I’ve been lucky to have worked with some very creative people like Malcolm McLaren, Arthur Baker and Larry Levan to name just a few. Larry was a very intense person. He always reminded me of a warlock. He had magic. I remember him editing my song “Rhythm Of Love”. Back then it was done with tape and razor blades. He was also working on the Padlock EP by Gwen Guthrie. He had literally thousands of tiny little pieces of recording tape stuck to the wall. Some were from my song, some were from Gwen’s songs “Padlock”, “Peanut butter” and “Seventh Heaven”. These thousands of tiny pieces of recording tape were totally identical to me but Larry would just reach out and pull one off the wall and it would be the exact piece he was looking for.
How did your initiation into House Of Xtravaganza come about?
DJ David DePino, who I knew from the Paradise Garage, brought me into the house sometime in the late eighties.
What was the ballroom scene like around the late eighties / early nighties?
The ballroom scene changed a lot in the eighties, especially the Voguing and Runway categories. I think that because a lot of the “carrying on” happened in public places like the Pier and Washington Square Park there was a lot of interaction with the straight breakdancing scene. Voguing became much more aggressive and showman like. Voguers started forming circles on the dance floors in clubs the way that the break dancers did. Voguers and Breakdancers also picked up moves from each other. I think that this was when “Old Way” and “New Way” split.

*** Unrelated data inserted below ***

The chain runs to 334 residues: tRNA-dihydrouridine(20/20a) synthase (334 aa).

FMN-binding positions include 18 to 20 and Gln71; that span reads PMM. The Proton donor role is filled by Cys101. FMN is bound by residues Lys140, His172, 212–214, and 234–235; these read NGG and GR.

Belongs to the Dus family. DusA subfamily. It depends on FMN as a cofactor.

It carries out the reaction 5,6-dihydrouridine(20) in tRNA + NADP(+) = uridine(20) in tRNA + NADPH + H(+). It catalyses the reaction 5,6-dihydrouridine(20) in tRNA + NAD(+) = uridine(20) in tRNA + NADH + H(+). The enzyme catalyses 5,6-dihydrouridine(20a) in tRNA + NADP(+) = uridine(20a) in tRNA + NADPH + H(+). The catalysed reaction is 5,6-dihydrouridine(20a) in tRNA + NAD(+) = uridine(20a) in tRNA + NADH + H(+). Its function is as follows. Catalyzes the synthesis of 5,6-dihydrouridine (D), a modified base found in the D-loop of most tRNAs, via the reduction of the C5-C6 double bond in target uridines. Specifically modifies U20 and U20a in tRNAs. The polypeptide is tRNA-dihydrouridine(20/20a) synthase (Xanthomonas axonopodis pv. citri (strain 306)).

How much did it overlap with the club scene?
The ballroom scene and the club scene were very connected. In the early days, you would see ball children at the Paradise Garage. Later, clubs like the Tunnel, Sound Factory and especially David DePino’s and Danny Krivit’s Tuesday night at Traxx were ground zero for ball kids. The end of the night was always especially fierce for Vogue and Runway battles.
Whats the story behind Elements Of Vogue and Marie Montana?
In the eighties I was involved with Malcalm McLaren on his New York projects like “Duck Rock” and “Fans”. After “Fans” Malcolm was in LA working on this surf punk idea. I told him about the whole Ballroom scene in New York and about Voguing etc. At the time I was trying to help Jennie Livingston get money to finish “Paris Is Burning” and I (foolishly) sent Malcolm a video tape of her movie to show him what the scene was all about. Of course he just lifted sound bites from the movie. I told him about songs like “Love Is The Message” and “Love Break”. He used all of these ideas for “Deep In Vogue”. My wife Chi Chi Valenti wrote the lyrics. A few months later I was approached to record another Voguing record. David DePino, David Ian Xtravaganza, Chi Chi and I flew to London to record “Elements Of Vogue”. After immediately finding a cruise park and having a fling with a very famous fashion designer, David Ian bought a rhyming dictionary and wrote like twenty pages of rhymes which I boiled down to three verses. David Ian was a genius.